Taken together, this means that in order to be infected with Ebola you’d need to have direct contact with an ill (symptomatic) person’s bodily fluids (and then transmit them to your body by touching your eyes, nose, mouth, etc.). Simply being in the same city with an isolated Ebola patient is therefore not a concern … and even if you were to come across someone in a public place who later turns out to be infected, your risk of getting sick is still extremely low, unless, of course, the person was vomiting and you touched the vomit and/or were in close proximity to it (in which it would be possible to inhale airborne particles of the fluid).
As of October 23, there were 10,141 Ebola cases worldwide, including 4,922 deaths.[iv] In the United States, there have only been four cases. A major outbreak in America is extremely unlikely, and it’s important to keep that in perspective. That being said, the World Health Organization (WHO) has warned that the Ebola crisis in West Africa is “vastly underestimated,” and expects the outbreak to “continue for some time.”[v]
With international travel occurring daily, it’s true, at least theoretically, that an Ebola outbreak on U.S. soil is only a plane trip away. I’m not trying to spread fear … remember that the United States is far better equipped to contain and treat Ebola cases as they arise than West Africa, and due to the close contact needed for transmission, widespread Ebola illness is highly unlikely.
Still, the risk is out there, so it’s far better to be prepared in any way you can …
How to Avoid Getting Ebola
The steps to avoid getting Ebola are the same as they are for many other infectious diseases, including:
- Washing your hands with soap and water regularly (or using a hand sanitizer if you don’t have access to a sink)
- Avoiding contact with the bodily fluids of someone who might be ill (sweat, vomit, semen, saliva, diarrhea, etc.)
Primarily, however, the key to avoiding infectious diseases of all kinds is to build your immune system so it is capable of defeating invading pathogens. Leading a healthy lifestyle is the best way to do this:
- Eat right – minimize processed foods and focus on whole foods: plenty of vegetables, fruits, healthy fats, grass-fed meats, free-range eggs, wild-caught fish, nuts and seeds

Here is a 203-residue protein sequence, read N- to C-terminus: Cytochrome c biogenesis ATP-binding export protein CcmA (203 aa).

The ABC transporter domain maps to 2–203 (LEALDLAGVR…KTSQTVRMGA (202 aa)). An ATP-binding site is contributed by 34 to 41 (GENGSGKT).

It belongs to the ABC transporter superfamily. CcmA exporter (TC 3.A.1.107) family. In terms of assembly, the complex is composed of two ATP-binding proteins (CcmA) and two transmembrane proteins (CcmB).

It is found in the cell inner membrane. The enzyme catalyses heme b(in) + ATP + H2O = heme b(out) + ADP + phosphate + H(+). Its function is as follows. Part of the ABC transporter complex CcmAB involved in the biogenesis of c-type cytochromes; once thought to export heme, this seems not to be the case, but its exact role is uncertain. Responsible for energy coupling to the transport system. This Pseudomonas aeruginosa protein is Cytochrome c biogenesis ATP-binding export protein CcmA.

- Exercise regularly
- Get proper sleep
- Manage your stress
- Avoid smoking and drinking excessively
Beyond this, consider replenishing your body’s supply of natural systemic proteolytic enzymes. You see, while viruses can be difficult to kill (some more so than others), they’re not invincible. For instance, ultraviolet radiation is one of the most potent viral killers, as it breaks the virus’ capsid, which means it can’t inject its genetic material into your cells (UV radiation also destroys virus’ genome). Chlorine works to kill viruses in a similar fashion.[vi]
Among the many talents of proteolytic enzymes in your body is the ability to “eat up” the protective coating on a virus. They also significantly stimulate your immune system, helping it to further rid your body of viruses, for an effective two-pronged virus-busting attack. “The Complete Book of Enzyme Therapy” explains:[vii]
“Oral enzyme combinations … synergistically increase the antiviral effects of the immune system and the break-down of circulating immune complexes. Systemic enzyme therapy is used to fight the virus and strengthen the body as a whole. Enzymes also reduce inflammation, stimulate the immune system, improve circulation, help speed tissue repair, bring nutrients to the damaged area, remove waste products and enhance wellness.”
Proteolytic enzymes are naturally produced in your pancreas, but your natural production declines with age; these inflammation-busters become largely depleted as you hit 40 and over. If you want to supplement your body’s supply, Heal-n-Soothe provides a significant dose of a powerful proteolytic enzyme blend.
[i] World Health Organization, Ebola Virus Disease
[ii] Washington Post Stages of Hemorrhagic Fever
[iii] Washington Post Stages of Hemorrhagic Fever
[iv] Yahoo News October 25, 2014
[vi] Environ Sci Technol. 2012 Nov 6;46(21):12069-78.
[vii] The Complete Book of Enzyme Therapy, by Anthony Cichoke
Written By: Updated: October 27,2014